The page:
"Not that I've heard. No one really knows anything. They told me to talk to the Centers for Disease Control. Officials there said they're not sure if more kids really have autism or not. It's a mystery."
"Is anyone worried about this trend? What if the numbers double again in the next seven years?"
"No one I talked to seemed concerned."
"Does anyone know what's going to happen to these kids when they become adults?"
"No one I talked to seemed concerned."
"Does anyone know how we're going to cover the cost for services?"
"No one really has an answer."
Anti-science agencies like the CDC, along with groups like the AAP ignore these kids, claim they're no problem, and scratch their collective heads over autism as some BIG MYSTERY. They still promote the lie that autism hasn't increased, despite spending millions of tax dollars counting these kids for the last 20 years.
In the end, the truth will hit us right between the eyes.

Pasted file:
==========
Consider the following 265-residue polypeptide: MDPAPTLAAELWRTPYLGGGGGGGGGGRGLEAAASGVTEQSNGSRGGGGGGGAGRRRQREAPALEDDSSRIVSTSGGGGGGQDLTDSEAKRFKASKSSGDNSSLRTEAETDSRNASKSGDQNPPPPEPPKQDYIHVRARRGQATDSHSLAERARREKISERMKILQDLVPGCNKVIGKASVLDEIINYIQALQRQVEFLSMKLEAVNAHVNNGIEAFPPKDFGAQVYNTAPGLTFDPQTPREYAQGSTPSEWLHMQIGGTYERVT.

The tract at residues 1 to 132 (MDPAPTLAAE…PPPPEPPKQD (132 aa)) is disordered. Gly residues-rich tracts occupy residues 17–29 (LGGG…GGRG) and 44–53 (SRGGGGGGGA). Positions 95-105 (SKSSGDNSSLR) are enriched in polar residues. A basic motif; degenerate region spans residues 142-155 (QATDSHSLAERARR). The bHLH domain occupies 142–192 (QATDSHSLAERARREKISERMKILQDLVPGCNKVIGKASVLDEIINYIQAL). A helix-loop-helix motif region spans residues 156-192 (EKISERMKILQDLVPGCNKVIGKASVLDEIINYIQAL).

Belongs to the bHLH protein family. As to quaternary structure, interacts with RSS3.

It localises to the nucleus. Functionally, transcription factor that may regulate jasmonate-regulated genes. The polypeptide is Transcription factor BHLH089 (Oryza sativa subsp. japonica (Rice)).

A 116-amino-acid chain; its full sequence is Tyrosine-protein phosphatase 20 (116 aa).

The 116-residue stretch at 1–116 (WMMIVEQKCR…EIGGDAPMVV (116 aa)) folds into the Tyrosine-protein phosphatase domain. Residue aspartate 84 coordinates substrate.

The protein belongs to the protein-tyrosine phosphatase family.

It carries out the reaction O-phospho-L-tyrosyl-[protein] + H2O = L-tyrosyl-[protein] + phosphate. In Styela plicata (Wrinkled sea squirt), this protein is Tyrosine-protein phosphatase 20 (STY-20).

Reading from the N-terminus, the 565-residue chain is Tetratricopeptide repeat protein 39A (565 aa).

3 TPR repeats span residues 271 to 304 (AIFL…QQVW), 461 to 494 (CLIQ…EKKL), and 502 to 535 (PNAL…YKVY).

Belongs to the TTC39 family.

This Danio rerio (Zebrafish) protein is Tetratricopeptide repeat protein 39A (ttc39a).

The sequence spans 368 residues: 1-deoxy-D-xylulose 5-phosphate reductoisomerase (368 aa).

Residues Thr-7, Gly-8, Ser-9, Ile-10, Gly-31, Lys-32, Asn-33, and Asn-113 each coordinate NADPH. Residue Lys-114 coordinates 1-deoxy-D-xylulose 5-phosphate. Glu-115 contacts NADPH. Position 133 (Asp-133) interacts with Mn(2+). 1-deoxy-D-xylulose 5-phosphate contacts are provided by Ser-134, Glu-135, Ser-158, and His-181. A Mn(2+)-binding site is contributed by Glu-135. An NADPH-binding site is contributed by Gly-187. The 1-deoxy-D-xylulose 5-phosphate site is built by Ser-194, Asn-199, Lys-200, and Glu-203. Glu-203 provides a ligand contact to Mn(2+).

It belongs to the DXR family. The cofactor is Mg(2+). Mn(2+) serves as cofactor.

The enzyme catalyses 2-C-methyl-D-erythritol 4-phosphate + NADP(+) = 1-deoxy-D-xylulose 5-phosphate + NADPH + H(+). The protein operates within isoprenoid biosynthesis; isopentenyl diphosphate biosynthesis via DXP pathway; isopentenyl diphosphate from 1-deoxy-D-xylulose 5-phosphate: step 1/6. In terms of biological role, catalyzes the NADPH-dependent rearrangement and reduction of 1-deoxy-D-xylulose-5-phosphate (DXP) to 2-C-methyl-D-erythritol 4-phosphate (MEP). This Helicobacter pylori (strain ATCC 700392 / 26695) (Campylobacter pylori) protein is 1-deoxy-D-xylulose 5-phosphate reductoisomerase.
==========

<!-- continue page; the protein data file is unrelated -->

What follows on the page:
Right now, we just blindly stumble on seemingly unconcerned about the future, but stories about autism are always about kids with autism. Soon we'll be hearing about the needs of the young adults along with the continuing impact of autistic children.
I used to say, "No one is going to care about these kids until they're in the streets with no place to go." I meant it as a metaphor but now I see it as a real possibility. For years I've been writing about the devastating impact this disabled generation will have on America, both socially and economically. I'd love to be proven wrong but below are the official figures. We are just beginning to see what autism is going to cost us. This trend shows no signs of slowing down. We've often been told that there are 500,000 autistic children in the U.S. Official estimates of lifetime care cost range from $3 to $5 million and more PER INDIVIDUAL.
These statistics show us clearly what's happening.
When 1 in 150 is really 1 in 67 HERE
By Raymond W. Gallup & F. Edward Yazbak, MD, FAAP